As I drove around collecting pie, wine and flowers to bring to someone else’s Thanksgiving dinner, I happened to cross over Interstate 80 and witness the endless stream of humanity stuck in stop-and-go holiday traffic.
It reminded me that I’d chanced upon a news release from Metro Networks, a traffic reporting company, on the top 10 worst holiday traffic nightmares.
Believe it or not, it actually elicited warm fuzzies as it conjured up some ghosts-of-Christmases-past spent on more than one of the freeways on the list.
Like eggnog or jelly donuts, it seems that holiday traffic jams have become such traditions that the thought of them can actually elicit joy.
After being called a traitor to bicycling earlier this week, I got to thinking: What we commuters need is a little comfort.
That’s partly why 70 percent of Bay Area commuters drive solo. It’s more comfortable to be enclosed in your own vehicle, to be able to choose the radio station, to chomp noisily on that breakfast burrito and to engage in ghastly personal grooming habits that even members of your nuclear family wouldn’t tolerate.
Not to belabor a single e-mail, but this bicyclist named John who heard me on KQED’s Forum program had a point:
Sure it’s `scary.’ The point, obviously, is to make it not scary. That’s why the other cities have things like colored bike lanes, protected Read the rest of this entry »
When I got invited to share my wisdom about Bay Area transportation this morning on KQED radio’s “Forum” program, I though maybe I’d hear from listeners about my aligning San Francisco with the Bush Administration.
The outrage, I imagined, at the thought that the epicenter of all things progressive could be the running dog for U.S. Transportation Secretary Mary Peters’ crusade to make drivers pay through the nose for causing congestion. I mean, really.
But no, no one wanted to pillory me for such a suggestion, not even Steve Heminger, executive director of the Metropolitan Transportation Commission, who told me Tuesday that not everything happens because of politics.
From the time I first had the option of using public trans- portation to get to work, I’ve eagerly taken advantage of Commuter Check.
That was, until my company decided to stop subsidizing the program with about $33 of the maximum $110 per month that the federal tax code allows commuters to spend, tax-free, on transit fares.
I’m sure they had their reasons, and I won’t quibble with them. One of the side-effects of that change was to make everybody re-apply for Commuter Check if they wanted to get the pre-tax advantage even if there wouldn’t be any subsidy.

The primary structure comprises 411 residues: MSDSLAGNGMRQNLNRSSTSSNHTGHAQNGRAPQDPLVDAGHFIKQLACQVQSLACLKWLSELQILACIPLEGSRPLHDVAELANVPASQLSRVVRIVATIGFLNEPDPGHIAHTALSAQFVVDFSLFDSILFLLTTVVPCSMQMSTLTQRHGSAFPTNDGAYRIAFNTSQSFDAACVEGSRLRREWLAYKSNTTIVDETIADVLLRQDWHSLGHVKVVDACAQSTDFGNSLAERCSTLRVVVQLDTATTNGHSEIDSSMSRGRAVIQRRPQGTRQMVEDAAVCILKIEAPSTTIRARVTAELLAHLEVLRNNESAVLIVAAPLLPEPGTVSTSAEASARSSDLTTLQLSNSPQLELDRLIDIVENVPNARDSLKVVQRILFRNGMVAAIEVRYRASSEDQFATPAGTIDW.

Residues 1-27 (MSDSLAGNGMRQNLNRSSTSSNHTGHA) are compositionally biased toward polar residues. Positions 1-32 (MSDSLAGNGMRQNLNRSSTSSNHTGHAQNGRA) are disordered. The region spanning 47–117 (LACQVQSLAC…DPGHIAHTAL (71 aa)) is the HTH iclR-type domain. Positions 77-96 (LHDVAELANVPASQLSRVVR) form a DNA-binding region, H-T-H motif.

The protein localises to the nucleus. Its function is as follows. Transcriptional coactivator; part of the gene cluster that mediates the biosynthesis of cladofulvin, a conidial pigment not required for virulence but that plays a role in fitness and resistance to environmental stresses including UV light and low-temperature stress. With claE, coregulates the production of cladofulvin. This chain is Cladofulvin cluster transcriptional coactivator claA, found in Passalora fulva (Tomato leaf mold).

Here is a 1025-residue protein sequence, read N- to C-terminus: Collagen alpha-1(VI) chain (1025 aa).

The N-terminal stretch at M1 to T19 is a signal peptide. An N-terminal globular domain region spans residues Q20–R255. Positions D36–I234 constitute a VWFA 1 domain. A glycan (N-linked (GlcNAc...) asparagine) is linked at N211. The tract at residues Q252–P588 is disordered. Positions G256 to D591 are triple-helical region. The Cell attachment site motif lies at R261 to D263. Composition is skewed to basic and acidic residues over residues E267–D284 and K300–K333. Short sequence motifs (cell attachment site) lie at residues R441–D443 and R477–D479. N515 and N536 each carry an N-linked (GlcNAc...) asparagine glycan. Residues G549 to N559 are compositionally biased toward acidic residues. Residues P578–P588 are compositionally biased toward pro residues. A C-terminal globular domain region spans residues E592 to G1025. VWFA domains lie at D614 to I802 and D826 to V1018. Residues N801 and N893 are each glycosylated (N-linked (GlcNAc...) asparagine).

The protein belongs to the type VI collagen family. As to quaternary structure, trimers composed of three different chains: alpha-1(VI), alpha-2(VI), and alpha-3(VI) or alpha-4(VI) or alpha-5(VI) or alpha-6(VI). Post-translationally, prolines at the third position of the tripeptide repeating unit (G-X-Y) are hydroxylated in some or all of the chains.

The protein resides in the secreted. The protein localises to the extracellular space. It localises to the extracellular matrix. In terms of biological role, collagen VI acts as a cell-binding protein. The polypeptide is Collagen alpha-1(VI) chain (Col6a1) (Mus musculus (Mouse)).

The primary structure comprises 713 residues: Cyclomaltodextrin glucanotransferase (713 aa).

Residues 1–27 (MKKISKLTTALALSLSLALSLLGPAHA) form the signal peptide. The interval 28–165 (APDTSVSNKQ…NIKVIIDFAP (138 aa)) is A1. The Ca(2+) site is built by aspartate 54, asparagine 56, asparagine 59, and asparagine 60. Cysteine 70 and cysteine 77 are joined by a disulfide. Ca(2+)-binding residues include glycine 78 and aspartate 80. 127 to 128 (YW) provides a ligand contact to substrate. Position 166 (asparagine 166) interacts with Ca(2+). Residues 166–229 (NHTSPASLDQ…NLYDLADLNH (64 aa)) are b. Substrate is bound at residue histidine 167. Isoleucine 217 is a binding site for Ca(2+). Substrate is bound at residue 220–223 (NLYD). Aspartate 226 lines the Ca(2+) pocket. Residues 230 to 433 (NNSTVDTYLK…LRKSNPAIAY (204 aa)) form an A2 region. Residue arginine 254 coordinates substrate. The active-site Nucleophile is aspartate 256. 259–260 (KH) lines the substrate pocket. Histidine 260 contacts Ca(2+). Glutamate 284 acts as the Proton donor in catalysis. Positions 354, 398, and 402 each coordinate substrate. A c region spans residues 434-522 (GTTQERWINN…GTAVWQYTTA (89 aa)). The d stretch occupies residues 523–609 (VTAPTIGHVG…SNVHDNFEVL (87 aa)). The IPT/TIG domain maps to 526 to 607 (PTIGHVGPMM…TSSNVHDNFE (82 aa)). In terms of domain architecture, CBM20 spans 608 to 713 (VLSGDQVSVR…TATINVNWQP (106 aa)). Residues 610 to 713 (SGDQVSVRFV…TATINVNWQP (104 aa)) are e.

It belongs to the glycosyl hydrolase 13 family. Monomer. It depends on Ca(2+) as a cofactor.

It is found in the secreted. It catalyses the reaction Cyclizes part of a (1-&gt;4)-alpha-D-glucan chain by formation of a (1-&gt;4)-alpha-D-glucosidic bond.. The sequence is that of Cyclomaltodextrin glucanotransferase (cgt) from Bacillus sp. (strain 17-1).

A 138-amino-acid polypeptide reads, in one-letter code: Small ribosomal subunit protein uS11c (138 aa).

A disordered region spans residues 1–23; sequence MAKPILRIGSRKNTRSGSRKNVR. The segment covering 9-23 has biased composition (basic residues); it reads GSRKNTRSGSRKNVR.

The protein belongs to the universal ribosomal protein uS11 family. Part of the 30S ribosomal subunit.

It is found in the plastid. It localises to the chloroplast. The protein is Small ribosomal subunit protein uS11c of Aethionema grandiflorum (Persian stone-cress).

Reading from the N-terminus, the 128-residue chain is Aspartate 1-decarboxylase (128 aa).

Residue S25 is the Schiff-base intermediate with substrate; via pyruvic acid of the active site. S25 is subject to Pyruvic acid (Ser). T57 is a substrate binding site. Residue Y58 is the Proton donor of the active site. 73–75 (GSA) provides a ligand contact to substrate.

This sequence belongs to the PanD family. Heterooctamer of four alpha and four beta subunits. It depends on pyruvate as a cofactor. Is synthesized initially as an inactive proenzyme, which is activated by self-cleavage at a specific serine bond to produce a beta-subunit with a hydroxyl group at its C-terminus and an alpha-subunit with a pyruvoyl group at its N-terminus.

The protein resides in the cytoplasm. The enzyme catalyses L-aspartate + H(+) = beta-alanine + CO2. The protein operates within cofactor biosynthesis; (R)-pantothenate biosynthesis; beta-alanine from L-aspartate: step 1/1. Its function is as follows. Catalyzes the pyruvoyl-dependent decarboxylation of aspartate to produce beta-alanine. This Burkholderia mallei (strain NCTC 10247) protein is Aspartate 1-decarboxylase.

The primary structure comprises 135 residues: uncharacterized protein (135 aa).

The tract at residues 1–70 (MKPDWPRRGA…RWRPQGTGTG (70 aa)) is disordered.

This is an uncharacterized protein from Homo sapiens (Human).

I’m not very good at applying for anything, so my Commuter Checks stopped coming as our office moved to 1.7 miles from the nearest BART station and Amtrak station and I started doing a lot more driving. I’m not blaming the lost benefit on my change in commuting habits, but I looked around recently and decided I’d better get back on the wagon, as it were. When the papers go through our HR department, I’ll be getting my $105 worth of Commuter Checks in exchange for my $55 pre-tax contribution. Not a bad deal.
My apologies for disappearing for yet another hiatus. Last week I moved from a rental to the house we bought. It was supposed to have been Berkeley, from which I would have had what many would consider a normal commute to our large white office building near Oakland Coliseum.
Alas, my son signed up for biochemistry. That was my undoing.
Everybody’s been saying that Monday drivers were scared onto BART and other public transit, and that later in the week we’d see people getting back into their cars and creating gridlock on all those alternate routes through the streets of Oakland, Berkeley and Emeryville.
Even so, Tuesday turned out OK. Enough people were still doing the smart thing and riding transit.
Today I don’t see things going so well. Not because it’s later in the week, and people are thinking: “I can take my car this time and it won’t create a huge problem, because all those other drivers are being Read the rest of this entry »